01/12/2011 | Blog
It’s been nearly a month since my long awaited Herman Miller Mirra task chair finally arrived at my doorstep. After sitting on it for three weeks I finally feel that I can give some sort of unbiased (mostly) review. But before that some background on what exactly is this chair.
Mirra task chair is made by a famous company known as Herman Miller, which specializes in various top class furniture, including seating. It’s like Apple in tech-world. This company was and still is praised for it’s famous Aeron chair released back in the year 1999. The chair is widely known in the programmer community as being best of the best. Mirra, of course, is no exception. It gets the same and sometimes even better positives reviews. Not to mention various awards as the best ergonomic work chair.
That said, the prices of both Aeron and Mirra are not modest. Considering the fact that they are work chairs, that is. While Mirra is cheaper and newer, it lacks configuration options. Aeron on the other hand is older and a pioneer model and it still cost 30% more. One could guess that’s due to wide settings array. After careful consideration I went with Mirra (I like newer stuff and I hate spending more than I need).
So let’s begin the actual review. The first thing that gets noticed is the fact that the chair is already assembled. Well, it may be considered as a good thing, but try finding a courier who would accept the box with a width of over a meter! Add the fact that I, with a help of a friend, bought it in UK, and you have yourself a nightmare! But that’s all in the past and when I opened the box I was greeted with a great view of mesh based chair.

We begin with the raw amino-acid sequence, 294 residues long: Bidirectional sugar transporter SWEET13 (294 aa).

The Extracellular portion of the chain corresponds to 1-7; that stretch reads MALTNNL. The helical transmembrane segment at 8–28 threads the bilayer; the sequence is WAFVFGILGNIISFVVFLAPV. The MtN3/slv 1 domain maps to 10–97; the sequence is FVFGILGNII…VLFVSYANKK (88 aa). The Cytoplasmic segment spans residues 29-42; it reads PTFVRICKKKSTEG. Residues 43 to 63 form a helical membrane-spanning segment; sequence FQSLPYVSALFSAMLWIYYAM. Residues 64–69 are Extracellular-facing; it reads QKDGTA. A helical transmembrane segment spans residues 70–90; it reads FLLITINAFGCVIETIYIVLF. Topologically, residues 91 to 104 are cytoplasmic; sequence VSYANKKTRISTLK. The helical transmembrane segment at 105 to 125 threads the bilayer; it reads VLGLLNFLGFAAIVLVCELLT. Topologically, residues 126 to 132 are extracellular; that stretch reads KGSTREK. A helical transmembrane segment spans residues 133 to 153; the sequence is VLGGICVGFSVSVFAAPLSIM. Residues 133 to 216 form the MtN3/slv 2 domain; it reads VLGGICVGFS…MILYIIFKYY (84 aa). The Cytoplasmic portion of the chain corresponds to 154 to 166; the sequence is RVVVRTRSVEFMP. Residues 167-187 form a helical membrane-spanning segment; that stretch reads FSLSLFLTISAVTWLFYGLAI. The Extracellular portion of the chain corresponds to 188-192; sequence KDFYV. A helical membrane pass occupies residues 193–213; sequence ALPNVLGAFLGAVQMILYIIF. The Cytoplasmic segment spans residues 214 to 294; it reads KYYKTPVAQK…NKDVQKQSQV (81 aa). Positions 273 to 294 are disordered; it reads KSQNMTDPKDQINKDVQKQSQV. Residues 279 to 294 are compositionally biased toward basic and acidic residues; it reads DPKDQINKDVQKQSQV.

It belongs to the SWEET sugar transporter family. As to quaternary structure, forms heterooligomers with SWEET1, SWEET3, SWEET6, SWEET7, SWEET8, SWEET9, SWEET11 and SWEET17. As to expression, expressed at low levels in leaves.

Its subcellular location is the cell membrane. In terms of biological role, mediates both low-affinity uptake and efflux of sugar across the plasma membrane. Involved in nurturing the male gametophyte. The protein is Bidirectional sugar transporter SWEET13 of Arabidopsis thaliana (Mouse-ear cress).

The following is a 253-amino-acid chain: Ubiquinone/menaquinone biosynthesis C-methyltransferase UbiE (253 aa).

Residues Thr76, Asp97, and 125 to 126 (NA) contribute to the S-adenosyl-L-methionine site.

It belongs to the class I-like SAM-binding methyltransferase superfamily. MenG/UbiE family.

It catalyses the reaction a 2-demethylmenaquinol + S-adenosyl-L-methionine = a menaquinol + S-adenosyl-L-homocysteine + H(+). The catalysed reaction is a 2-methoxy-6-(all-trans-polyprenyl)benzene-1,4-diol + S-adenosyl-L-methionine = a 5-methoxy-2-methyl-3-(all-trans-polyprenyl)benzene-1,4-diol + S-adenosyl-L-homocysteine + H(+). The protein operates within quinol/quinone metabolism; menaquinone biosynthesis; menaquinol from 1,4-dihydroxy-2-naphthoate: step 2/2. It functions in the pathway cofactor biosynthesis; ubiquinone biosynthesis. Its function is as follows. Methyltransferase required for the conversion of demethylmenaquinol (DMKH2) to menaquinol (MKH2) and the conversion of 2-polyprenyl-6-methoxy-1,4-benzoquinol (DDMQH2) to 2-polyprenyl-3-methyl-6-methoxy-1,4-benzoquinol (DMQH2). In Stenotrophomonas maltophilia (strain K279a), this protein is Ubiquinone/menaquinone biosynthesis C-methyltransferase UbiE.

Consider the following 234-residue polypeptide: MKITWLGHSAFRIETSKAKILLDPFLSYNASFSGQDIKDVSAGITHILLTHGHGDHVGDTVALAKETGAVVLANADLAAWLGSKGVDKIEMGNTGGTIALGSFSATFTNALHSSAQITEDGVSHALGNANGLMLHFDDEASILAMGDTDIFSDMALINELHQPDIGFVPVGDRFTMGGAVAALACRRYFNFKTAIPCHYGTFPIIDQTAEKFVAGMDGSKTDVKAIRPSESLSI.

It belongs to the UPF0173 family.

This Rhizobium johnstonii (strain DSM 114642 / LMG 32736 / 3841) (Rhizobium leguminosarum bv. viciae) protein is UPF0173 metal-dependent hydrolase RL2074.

The build felt really nice. With the exception of handles, they are not firm and somehow feel cheap. While this chair does not offer so much configuration options as would Aeron it still has it’s fair share of 10 different items. First, the handles can be turned inward/outward, widened/narrowed and of course the height is adjustable too. Yet they lack ability to move forward/backward and that’s an issue for me, because I like to stretch my arms a bit. And because of that I don’t feel like my hands are properly supported. Instead I constantly get the feeling they will slip.
Ignoring the basic option to adjust chair’s height which is nothing to add, the reclining locking mechanism has it quirks. For example if you set the straightest sitting option it still has some space for a minor recline. That’s annoying, but is fixable by tightening recliner springiness to the maximum. On the other hand if you like to recline, it works really well.
The chair can also incline a bit and this may be good for tall people, but since I’m of relatively average height, I have no opinion on this setting. The other less noticeable setting is an ability to adjust cushion’s edge distance from the inner part of you knees.
But the most interesting setting is for lumbar support, for which I still can’t find best position. It’s supposed to properly bend one’s back, but before I bought Mirra chair I had a habit of sitting partially laid so now when I have to sit straight, it feels like it’s actually making things worse. But I’m inclined to blame my past sitting habit, not the chair.
Overall I really have mixed opinion about this chair. Mainly because I expected everything being top notch, but you know, it’s life. You constantly expect too much. Maybe if I’d payed twice the Mirra price, I’d get THE perfect chair… Yeah right, no way I’m caughing up 1000 quid or more. For now I’m happy (almost) with my Mirra task chair and do not plan to change it any time soon. I am really interested to see how my opinion will change when I remove that bad habit of sitting not fully straight. Who knows, maybe I’ll will say that the chair deserves 11 points of 10?
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